to be realized. And in the movements of God's kingdom this nation has, by its geographical position, its political character, its commercial connection, and the orderings of Providence, been made a centre. Upon us the old world in all its parts has poured out its superabundant population. Besides the myriads brought near by the outward bonds and means of intercommunication, here are the millions from darkened Africa, from papal and infidel Europe, and from far-off heathen Asia, in our midst, furnishing, so to speak, the links in the chain of sympathy which is to bind to us the destinies of the world. The problem of the world's conversion has thus been forced upon us as upon no other people. Here is the learning requisite to translate the Bible into every tongue within the lifetime of a single generation. Here is the steam-press with which to print a copy of it for every son and daughter of Adam within the same period. Here are the men from whom messengers might in the same time be sent to every hamlet on the face of the globe. Here are the great thoroughfares by which the missionaries and Bibles might be sent. And here is the gold with which to accomplish all this work in so brief space. Here are the glorious possibilities,—what shall the actual be? A complete Christianity, working with full power in this land and out from it, would, we doubt not, in the course of the next half century, compass the globe with its saving and elevating influences. Shall all this be done? It will depend, in great measure, under God, upon what the ministry of the present and coming generations shall be, and upon what the character of the preaching for the next quarter century shall be.

Art. II.The Trinity in Redemption.

The Supreme Being is not revealed to us in the Bible as One Person: the Deity is tri-personal, not uni-personal. God is not the Father alone; nor the Son alone; nor the Spirit alone: not a single Person, nor two of the Persons, but the three Persons are the "one true eternal God"* of Creation and Redemption: each of these severally considered possesses, absolutely, perfectly, and eternally, the essence, the nature of Divinity in equal measure and glory; and each is infinite, eternal, and unchangeable in His being, wisdom, power, holiness, justice, goodness, and truth.

While thus in the proper attributes and perfections of the Divine nature the Three Persons are One, all communicating in the same numerical and infinite essence, each of the Three has distinguishing and peculiar personal characteristics. Their Personality, unlike their Deity, is not the same. That of each is perfect in its kind, but the Three are personally diverse from each other. The orthodox creeds are unanimous in their statements and expositions on this subject. It is the property of the Father, who Himself is of none, neither begotten nor proceeding, to beget the Son: Paternity is the personal sign and distinction of the First Person. It is the property of the Son, who Himself is neither made nor proceeding, to be eternally begotten of the Father: Filiation is the personal mark and characteristic of the Second Person of the Godhead. It is the property of the Holy Spirit, who Himself is neither made nor begotten, to proceed from the Father and the Son from all eternity: Procession is the distinctive personal mark of the Third Person in the adorable Trinity. And as different as Paternity, Filiation, and Procession are from each other, just so different are the Persons of the Godhead, as Persons each from the others. So that the making of One Person out of the Three (which is Sabellianism) is impossible: and, as these Three all partake of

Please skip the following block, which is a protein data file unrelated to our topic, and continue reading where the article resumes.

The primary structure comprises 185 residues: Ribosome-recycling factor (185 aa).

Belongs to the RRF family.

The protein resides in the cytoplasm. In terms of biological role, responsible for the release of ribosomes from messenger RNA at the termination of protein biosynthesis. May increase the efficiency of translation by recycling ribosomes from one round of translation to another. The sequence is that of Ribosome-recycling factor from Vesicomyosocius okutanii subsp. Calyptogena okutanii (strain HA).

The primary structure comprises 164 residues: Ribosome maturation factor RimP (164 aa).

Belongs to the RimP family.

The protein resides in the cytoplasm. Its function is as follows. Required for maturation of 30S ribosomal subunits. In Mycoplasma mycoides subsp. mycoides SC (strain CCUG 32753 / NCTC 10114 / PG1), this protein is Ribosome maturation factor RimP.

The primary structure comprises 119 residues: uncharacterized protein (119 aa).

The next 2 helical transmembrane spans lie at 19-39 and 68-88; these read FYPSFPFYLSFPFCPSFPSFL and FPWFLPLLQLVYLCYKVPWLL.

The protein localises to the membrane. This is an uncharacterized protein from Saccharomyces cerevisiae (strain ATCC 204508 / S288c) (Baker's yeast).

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and communicate in one essence, one indivisible eternal nature, so it is impossible that there should be three Gods in the three Persons. The Scriptures exclude alike a Modal Trinity and Tritheism.

On this revelation of a Tri-personal Jehovah is founded the whole revealed scheme of the Divine administration throughout the universe: and in nothing is it more luminous and more glorious than in the economy of our salvation.

One other preliminary: Along with the statement that God is tri-personal, not one Person, let it be observed concerning the Divine Agency, that though all the Divine Persons concur in it, so that each Divine act is the act of the whole Godhead, yet, that, generally, when it is said in the Bible that God or Jehovah did or purposed to do anything, it is to be understood that One of the Persons of the Trinity is intended; and usually the immediate context will enable us to decide which of the Persons is meant. For example, we read, Gen. i. 26, “God said let us make man in our image,” where evidently the First Person is the speaker. “God* so loved the world that He,” i. e., the Father, "gave his only begotten Son,” &c. “ The Word was with God,"+ i. e., with God the Father. “God is love. In this was manifested the love of God toward us, because that God," i. e., the Father, "sent his only begotten Son,"I &c. “Feed the church of God which He hath purchased with His own blood,"'S and “God was manifest in the flesh,"|| when the Second Person is intended. “ Thou hast not lied unto men, but unto God," when the Third Person is referred to.

Now the agency and relations, the love and manifestation of these several Divine persons in our redemption, are, according to the Scriptures, determined and characterized by their personal peculiarities.** The Father being of none, neither be

* John iii. 16.
† John i. 1.

#1 John iv. 8, 9. & Acts xx. 28.

U 1 Tim. iii. 16. | Acts v. 4. ** And our duties toward the Great Supreme are similarly determined and characterized. Bishop Waterland, vol. iii. p. 416, admirably states this: “If God be Father, Son, and Holy Ghost, the duties owing to God will be duties under that triune distinction ; which must be paid accordingly; and whoever leaves out any of the three out of his idea of God, comes so far short of honouring God perfectly, and of serving Him in proportion to the manifestations made of Him. Supposing our doctrine true, there will be duties proper